• Shilpa Gupta, Map Tracing #7 – AU (2019); exhibition view at TarraWarra Museum of Art| TarraWarra International 2019: The Tangible Trace| STIR
    Shilpa Gupta, Map Tracing #7 – AU (2019); exhibition view at TarraWarra Museum of Art Image Credit: Lou Whelan; Courtesy of Shilpa Gupta and Galleria Continua
  • Fling (Implosion) (detail from the Implosion series), synthetic polymer paint on canvas, 630x540 cms, 2019| TarraWarra International 2019: The Tangible Trace| STIR
    Fling (Implosion) (detail from the Implosion series), synthetic polymer paint on canvas, 630x540 cms, 2019 Image Credit: Christel Lundberg; Courtesy of Carlos Capelán

The exhibition also includes the works of Francis Alÿs (Belgium/Mexico), Carlos Capelán (Uruguay/Sweden), Simryn Gill (Singapore/Malaysia/Australia), Shilpa Gupta (India), Hiwa K (Iraq/Germany) and Sangeeta Sandrasegar (Australia), including newly commissioned works by Capelán, Gupta and Sandrasegar.

Gupta adeptly unravels the contested narratives of our times in this sculptural rendition, which challenges geographies and borders. As elucidated by Chaitanya Sambrani in his essay ‘Shilpa Gupta: Poetry at the Borderlines' for the TarraWarra International 2019 catalogue, ’Gupta's work issues gentle reminders of what fundamentally unites us as humans’. In addition, she presents For, in your tongue, I Can Not fHide 100 Jailed Poets (2017–2018), an astonishing sonic installation that focuses on the words of 100 poets from around the world who have been jailed or killed for their politics or subversive writings.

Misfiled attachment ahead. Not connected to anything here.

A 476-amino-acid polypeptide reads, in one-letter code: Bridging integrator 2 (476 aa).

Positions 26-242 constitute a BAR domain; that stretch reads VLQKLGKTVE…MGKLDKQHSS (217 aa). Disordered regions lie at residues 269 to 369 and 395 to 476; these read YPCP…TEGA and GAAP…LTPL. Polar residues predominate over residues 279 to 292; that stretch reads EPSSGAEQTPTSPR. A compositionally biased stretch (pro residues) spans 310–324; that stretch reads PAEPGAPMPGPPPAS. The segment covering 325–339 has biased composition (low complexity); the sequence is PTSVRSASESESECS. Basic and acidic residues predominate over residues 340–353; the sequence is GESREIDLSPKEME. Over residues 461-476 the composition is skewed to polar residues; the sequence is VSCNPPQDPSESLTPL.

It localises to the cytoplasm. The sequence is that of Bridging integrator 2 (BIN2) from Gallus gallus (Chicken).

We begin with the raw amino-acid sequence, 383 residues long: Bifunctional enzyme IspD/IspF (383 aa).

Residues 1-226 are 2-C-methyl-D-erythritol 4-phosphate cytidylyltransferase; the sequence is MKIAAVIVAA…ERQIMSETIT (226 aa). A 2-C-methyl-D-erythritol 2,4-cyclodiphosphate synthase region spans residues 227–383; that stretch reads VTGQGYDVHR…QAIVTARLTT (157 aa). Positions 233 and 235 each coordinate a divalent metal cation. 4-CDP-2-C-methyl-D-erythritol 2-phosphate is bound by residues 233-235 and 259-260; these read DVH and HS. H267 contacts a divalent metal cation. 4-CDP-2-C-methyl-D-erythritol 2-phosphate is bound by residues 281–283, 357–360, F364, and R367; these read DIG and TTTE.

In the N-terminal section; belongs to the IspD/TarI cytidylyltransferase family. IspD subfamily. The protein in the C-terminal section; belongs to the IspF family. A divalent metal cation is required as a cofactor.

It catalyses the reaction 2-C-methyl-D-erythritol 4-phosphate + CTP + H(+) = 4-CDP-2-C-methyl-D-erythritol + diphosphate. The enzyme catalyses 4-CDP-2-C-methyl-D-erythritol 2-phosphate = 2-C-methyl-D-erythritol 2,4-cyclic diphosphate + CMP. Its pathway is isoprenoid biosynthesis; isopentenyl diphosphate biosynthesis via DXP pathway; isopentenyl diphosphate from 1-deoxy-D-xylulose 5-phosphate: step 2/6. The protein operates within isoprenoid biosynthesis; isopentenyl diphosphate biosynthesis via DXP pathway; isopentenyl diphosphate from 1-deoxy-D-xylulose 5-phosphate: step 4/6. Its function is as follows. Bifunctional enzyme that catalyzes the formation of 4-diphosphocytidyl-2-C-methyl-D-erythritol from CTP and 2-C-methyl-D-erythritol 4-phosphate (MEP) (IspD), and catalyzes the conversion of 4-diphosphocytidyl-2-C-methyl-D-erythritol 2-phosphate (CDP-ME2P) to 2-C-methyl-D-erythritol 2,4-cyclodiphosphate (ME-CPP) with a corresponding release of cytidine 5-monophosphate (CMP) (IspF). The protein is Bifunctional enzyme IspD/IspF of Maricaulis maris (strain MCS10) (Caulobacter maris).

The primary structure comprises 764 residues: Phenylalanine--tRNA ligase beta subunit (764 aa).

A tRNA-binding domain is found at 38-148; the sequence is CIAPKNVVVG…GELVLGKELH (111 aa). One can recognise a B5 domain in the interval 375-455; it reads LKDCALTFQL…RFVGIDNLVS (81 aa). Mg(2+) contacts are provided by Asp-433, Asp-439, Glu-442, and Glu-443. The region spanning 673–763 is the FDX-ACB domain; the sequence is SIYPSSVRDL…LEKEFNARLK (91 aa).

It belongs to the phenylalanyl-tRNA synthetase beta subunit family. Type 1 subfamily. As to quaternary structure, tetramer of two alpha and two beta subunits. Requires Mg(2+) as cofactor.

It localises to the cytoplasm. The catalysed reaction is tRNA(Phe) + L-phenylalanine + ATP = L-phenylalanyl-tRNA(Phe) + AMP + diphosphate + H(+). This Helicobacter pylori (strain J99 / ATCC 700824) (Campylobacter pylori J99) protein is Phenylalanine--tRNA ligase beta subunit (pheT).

Shilpa Gupta, The markings we have made on this land have increased the distance so much (2019), installation view 1 at TarraWarra Museum of Art | TarraWarra International 2019: The Tangible Trace| STIR
Shilpa Gupta, The markings we have made on this land have increased the distance so much (2019), installation view 1 at TarraWarra Museum of Art Image Credit: Courtesy of Shilpa Gupta and Galleria Continua